NSA reducing workforce in response to Snowden leaks
Edward Snowden is at least partially responsible for the timing of a significant reduction in part of the intelligence agency’s workforce
The Washington Post
WASHINGTON — Edward Snowden fired a thunderbolt through top intelligence officials, and now he’s sending a jolt through his former colleagues on the job.
Snowden, the former National Security Agency contractor whose revelations about massive government surveillance programs rocked the Obama administration, is at least partially responsible for the timing of a significant reduction in part of the agency’s workforce.
Army Gen. Keith B. Alexander, the NSA’s director, told a cybersecurity conference at Fordham University in New York last week that almost the entire crew of 1,000 systems administrators at the agency is being cut.
“What we’re in the process of doing — not fast enough — is reducing our system administrators by about 90 percent,” he said in remarks reported by Reuters.
Many of those systems administrators are contractors, as Snowden was before he fled the United States and Booz Allen Hamilton fired him. Alexander wants to move more of the operation away from on-site computer servers to the online “cloud.”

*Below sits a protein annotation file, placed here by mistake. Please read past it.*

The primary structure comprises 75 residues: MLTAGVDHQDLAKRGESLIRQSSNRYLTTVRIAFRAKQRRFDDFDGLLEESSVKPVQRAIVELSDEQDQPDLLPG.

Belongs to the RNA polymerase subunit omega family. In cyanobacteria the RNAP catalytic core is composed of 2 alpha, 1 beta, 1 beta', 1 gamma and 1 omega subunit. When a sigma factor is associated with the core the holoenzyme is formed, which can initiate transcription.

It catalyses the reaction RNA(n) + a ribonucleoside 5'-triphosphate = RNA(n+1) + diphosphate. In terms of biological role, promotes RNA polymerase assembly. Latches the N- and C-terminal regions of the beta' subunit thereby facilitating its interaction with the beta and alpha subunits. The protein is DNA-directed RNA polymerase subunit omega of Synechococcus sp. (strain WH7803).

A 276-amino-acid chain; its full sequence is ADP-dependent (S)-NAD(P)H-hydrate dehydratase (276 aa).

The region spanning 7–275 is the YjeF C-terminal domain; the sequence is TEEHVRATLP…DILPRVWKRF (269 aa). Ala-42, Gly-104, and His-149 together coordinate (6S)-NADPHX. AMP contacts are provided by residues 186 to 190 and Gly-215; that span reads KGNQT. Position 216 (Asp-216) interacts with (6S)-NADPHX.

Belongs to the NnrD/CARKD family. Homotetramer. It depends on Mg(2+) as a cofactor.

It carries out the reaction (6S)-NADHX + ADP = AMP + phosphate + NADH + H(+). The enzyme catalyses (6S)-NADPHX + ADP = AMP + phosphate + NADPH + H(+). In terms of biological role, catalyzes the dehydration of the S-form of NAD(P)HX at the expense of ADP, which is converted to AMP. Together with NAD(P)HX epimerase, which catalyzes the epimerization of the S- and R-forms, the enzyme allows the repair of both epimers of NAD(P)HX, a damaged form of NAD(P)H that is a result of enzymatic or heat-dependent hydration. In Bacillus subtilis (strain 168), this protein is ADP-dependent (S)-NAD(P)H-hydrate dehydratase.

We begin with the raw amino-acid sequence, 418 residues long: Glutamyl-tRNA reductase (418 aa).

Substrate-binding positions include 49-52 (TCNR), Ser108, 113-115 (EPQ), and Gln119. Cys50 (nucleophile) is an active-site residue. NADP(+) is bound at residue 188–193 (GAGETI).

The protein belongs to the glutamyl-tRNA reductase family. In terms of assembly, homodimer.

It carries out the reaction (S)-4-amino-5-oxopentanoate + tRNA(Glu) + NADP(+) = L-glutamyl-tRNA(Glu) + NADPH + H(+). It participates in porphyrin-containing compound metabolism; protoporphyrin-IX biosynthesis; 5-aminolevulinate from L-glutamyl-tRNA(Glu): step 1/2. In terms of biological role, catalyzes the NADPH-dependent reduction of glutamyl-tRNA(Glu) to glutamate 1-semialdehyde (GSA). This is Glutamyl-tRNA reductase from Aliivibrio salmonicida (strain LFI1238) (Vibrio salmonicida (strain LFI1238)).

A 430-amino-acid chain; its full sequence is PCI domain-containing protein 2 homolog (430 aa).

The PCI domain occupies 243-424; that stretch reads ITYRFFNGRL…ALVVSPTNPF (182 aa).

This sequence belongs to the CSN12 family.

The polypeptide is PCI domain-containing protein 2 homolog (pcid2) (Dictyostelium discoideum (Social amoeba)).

“We’ve put people in the loop of transferring data, securing networks and doing things that machines are probably better at doing,” Alexander said.
The virtual cloud structure “is actually where we were trying to go,” he said. “That cuts down on the number of system administrators, allows them to do other functions . . . and it also addresses the number of system administrators you have.”
In other words, it cuts the chance for more Snowdens.
The NSA and the rest of the intelligence community “had been on this path for some time,” said Vanee Vines, an NSA spokeswoman. She acknowledged that “we have accelerated the timeline” since Snowden’s leak of secret information to The Washington Post and the Guardian in Britain. Vines had no information about what portion of the personnel action would hit contractors vs. agency employees or whether workers would be reassigned or lose their jobs.
The move, Alexander said, is designed “to make our networks more defensible and more secure.”
While “at the end of the day, it’s all about trust” in the people who carry out the agency’s mission, he made it clear that trust alone is not enough.
“Now, the intent of what we are now doing,” Alexander said, “is to try to come up with ways that limit what people can take, what data they have and how we monitor that.”